The Em guitar chord is one of several chords that every beginner guitarist should learn. Stemming from the E major chord, this minor set of musical notes provides a very interesting musical quality to your guitar-playing. It helps that the chord only uses two fingers to create two notes that work in harmony. You can only do that if you know how to play the Em chord properly.
The Most Common Way to Play the Em Chord
As mentioned, the Em chord is one of several guitar chords that will never require too much effort from your fingers or digits. The only potential issue with this chord relates to its shape.
Two fingers on two spaced strings or cords, either on the same fret or a different fret, is easy. Cramming two digits on two adjoining strings on the same fret is another matter. The issue is more profound in guitarists who have stubby fingers. Their digits may press on the other strings unintentionally.
Guitarists always play the E minor chord in the open position. It is not a barre chord that can worry you. There are also no fancy fingering techniques to muddle the mind. As long as you can place your second and third fingers in their respective positions, you should be okay.
Locate your guitar’s second fret. Position your second (middle) digit on the fifth cord and your third (ring) digit on the fourth cord. This shape is the most common for the Em guitar chord.
The four remaining cords are all open strings. You get to strum them to deliver a fuller sound to your guitar-playing.
Start the downstroke from the uppermost string or the sixth cord. Strum all six cords until you reach the first string at the lower edge of the guitar neck.
It is so easy to learn how to play the Em chord. You only need the two fingers on the two correct cords. Strum all cords and you are done.
A Finger-less E Minor Chord
If you think the two-finger method for playing the E minor chord is easy, this technique will never make you sweat.
The cords 1, 2, and 3 represent the notes E, B, and G, respectively. Hence, if you strum only these three cords, you will get a passable Em chord sound.
It is the lazy guitarist’s method of producing an E minor sound. It requires no fretting and no fingering. The technique’s only crucial aspect is the strumming of only the three lower cords. If you strum the fourth, fifth, or sixth cords, you will not get the acceptable Em chord sound.
The Barre Chord Version of the E Minor Chord
Most people have no idea that the Em guitar chord has a barre chord version. It is understandable, considering the two-finger shape is easy enough that even a young guitarist can execute without problems. So, why complicate it?
You should know that there are songs with chords played high on the fretboard or close to the guitar body. Rock and roll songs, heavy metal pieces, and other music genres have plenty of these high-fretboard chords. It would be best to play these songs with a barre chord anchored on the tenth fret and up.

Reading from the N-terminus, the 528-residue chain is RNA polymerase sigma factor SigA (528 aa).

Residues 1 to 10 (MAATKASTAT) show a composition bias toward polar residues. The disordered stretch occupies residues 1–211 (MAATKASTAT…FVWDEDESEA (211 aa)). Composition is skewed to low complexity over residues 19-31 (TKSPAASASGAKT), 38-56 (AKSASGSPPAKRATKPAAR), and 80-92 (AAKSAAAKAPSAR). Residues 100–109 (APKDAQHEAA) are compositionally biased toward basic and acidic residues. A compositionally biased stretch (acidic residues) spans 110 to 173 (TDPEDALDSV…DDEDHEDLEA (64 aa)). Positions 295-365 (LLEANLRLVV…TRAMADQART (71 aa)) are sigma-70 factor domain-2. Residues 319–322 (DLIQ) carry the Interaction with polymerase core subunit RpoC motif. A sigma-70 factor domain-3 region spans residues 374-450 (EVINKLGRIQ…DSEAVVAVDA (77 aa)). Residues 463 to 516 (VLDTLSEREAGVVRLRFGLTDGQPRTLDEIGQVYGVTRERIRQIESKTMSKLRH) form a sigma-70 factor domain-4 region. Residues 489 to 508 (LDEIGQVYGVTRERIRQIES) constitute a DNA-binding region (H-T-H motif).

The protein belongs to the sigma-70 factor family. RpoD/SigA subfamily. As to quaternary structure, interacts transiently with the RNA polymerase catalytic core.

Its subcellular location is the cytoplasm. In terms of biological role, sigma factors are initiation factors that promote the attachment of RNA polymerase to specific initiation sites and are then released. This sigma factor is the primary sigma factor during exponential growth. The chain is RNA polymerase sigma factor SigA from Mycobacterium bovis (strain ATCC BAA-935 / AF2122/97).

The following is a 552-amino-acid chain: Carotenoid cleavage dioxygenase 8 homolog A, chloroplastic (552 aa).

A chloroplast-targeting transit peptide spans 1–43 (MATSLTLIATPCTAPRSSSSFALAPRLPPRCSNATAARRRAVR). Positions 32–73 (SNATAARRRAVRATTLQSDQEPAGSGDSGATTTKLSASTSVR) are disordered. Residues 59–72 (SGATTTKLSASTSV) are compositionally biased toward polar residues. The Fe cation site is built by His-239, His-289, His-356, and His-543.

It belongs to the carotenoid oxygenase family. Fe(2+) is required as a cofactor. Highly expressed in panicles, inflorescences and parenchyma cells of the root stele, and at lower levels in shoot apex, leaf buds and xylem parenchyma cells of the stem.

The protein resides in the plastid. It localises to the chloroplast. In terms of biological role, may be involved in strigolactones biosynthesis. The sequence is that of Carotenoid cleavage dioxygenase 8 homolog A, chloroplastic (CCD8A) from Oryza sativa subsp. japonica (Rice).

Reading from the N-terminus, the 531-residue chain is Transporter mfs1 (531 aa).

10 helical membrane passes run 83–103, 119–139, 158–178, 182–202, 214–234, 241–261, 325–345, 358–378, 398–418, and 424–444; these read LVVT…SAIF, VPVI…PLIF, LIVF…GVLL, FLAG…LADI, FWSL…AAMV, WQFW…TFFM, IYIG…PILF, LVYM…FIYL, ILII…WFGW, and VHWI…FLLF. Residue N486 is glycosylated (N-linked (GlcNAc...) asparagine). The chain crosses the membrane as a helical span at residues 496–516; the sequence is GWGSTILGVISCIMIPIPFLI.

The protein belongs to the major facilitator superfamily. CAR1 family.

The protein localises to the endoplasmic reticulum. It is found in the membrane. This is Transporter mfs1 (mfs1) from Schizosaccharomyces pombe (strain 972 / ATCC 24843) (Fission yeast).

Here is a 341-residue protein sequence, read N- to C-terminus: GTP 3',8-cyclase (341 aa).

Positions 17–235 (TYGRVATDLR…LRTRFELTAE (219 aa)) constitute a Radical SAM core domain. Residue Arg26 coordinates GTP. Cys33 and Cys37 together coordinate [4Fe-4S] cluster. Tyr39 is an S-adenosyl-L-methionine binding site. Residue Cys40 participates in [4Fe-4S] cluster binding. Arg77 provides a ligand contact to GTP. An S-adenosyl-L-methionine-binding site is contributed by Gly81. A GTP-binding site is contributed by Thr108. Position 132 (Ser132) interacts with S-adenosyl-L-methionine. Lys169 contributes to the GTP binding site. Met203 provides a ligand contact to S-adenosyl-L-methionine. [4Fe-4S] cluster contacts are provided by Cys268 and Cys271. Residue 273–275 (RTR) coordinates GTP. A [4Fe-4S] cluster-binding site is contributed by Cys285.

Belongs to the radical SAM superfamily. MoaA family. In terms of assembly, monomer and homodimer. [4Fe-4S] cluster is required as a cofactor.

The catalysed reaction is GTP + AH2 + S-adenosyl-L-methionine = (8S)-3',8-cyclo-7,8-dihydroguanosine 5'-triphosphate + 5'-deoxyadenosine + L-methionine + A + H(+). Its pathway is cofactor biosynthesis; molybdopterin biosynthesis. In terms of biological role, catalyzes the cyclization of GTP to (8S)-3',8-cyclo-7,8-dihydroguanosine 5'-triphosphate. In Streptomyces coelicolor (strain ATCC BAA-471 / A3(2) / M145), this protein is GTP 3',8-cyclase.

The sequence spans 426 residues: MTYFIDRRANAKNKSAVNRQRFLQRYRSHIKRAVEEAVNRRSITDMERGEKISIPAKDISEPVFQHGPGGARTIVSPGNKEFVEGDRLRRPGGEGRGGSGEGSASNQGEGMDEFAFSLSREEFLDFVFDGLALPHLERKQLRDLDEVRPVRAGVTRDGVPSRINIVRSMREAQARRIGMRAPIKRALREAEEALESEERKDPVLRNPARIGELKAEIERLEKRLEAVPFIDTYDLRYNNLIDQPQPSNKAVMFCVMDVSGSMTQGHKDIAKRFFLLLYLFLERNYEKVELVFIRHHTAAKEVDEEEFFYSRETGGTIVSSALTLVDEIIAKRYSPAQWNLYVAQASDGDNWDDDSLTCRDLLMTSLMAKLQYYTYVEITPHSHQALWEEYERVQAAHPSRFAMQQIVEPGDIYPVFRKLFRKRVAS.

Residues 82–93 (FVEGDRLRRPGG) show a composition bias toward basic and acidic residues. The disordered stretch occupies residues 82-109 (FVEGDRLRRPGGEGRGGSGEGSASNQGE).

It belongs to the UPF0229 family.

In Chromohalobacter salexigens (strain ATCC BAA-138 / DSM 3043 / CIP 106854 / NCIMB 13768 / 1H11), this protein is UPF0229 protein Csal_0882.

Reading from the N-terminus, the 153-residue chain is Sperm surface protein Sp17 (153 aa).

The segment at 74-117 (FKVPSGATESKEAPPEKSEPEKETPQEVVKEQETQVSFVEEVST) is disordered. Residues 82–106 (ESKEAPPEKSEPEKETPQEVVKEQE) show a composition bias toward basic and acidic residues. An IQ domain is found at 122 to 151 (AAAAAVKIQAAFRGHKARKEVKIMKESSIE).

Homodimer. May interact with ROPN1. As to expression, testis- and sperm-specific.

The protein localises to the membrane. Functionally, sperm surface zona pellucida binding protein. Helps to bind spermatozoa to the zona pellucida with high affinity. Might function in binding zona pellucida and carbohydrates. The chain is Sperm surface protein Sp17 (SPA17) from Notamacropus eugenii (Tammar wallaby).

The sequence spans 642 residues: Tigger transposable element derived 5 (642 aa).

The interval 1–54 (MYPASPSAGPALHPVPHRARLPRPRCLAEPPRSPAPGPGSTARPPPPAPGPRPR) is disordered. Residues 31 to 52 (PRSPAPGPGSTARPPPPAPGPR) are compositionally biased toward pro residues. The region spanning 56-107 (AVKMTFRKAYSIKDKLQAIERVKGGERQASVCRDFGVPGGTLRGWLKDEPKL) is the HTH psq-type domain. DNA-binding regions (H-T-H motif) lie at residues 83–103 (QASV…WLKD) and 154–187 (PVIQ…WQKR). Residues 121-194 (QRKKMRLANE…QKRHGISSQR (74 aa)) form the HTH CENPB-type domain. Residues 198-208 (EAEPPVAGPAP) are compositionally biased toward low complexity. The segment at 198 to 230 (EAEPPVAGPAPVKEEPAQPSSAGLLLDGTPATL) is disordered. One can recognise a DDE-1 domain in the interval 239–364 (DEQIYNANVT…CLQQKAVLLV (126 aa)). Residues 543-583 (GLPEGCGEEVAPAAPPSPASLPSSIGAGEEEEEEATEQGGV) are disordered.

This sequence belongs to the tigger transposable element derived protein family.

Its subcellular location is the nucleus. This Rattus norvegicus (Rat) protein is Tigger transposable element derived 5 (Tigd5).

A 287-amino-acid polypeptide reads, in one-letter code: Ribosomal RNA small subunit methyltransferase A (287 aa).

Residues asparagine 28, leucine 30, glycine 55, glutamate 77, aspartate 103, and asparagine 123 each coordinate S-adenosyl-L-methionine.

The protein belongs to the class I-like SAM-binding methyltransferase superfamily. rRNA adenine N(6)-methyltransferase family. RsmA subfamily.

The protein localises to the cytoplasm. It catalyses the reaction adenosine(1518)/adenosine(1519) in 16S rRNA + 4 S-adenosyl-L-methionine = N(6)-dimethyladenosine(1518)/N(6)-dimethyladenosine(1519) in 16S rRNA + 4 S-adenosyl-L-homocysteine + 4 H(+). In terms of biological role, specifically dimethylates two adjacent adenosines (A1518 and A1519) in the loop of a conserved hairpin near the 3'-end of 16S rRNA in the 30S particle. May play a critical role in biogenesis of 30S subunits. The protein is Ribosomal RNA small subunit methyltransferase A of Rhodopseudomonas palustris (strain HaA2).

The barre chord version of the E minor is nothing more than moving the original Em shape on the second fret to the 14th fret. Since the original chord has the nut as its base, you will also have to create a temporary nut on the 12th fret.
You will need to press all the cords on the 12th fret with your first digit. You can then press the fourth string on the 14th fret with your fourth digit and the fifth string on the same fret with your third digit.
It is like the original Em chord; only on a different location in the fretboard.
The beauty of this Em form is that you can transition to other barre chords a lot easier. For example, sliding your fingers towards the fifth fret will produce the barre chord version of the Am guitar chord. Slide it further down to the third fret and you get a G minor chord.
You can move across these guitar chords without changing your fingers’ position. You retain the shape of the chord. What is different is the placement of the barre.
There is another reason why this Em chord version is a must-learn. Pressing on all strings simultaneously can strengthen finger muscles. Moving across different barre chords with the same shape also improves your sliding technique. Throw in other guitar chords and you can have one of the best finger exercises on the planet.
The Em7 Version of the E Minor Chord
Seasoned guitarists love the E minor seven. It retains the E minor chord’s classic form and adds a similar two-note shape on the third fret’s first and second strings.
Position your first finger on the second fret’s fifth string and your second finger on the same fret’s fourth string. Extend your pinky to press the first string on the third fret, while your ring finger covers the string above it.
Like the E minor’s barre chord version, using the E minor seven can provide you with a few advantages.
This E minor chord alternate is great for playing songs that have the chords Cadd9 and G. It makes transitioning from G to Em and from Em to Cadd9 easier. It is also important to understand that most guitarists prefer using Cadd9 than the C major chord.
It is also easier to improve your finger’s flexibility without causing too much stress on the joints. You only need to change the position of one or two fingers to make the transition. It is an exercise that all newbie guitarists should try.
The Em guitar chord is one of the easiest guitar chords you can learn in the shortest time possible. There is even a no-finger, no-fret version of the E minor chord. If you like to elevate your guitar-playing skills, you might want to learn how to play the alternate versions of the E minor guitar chord.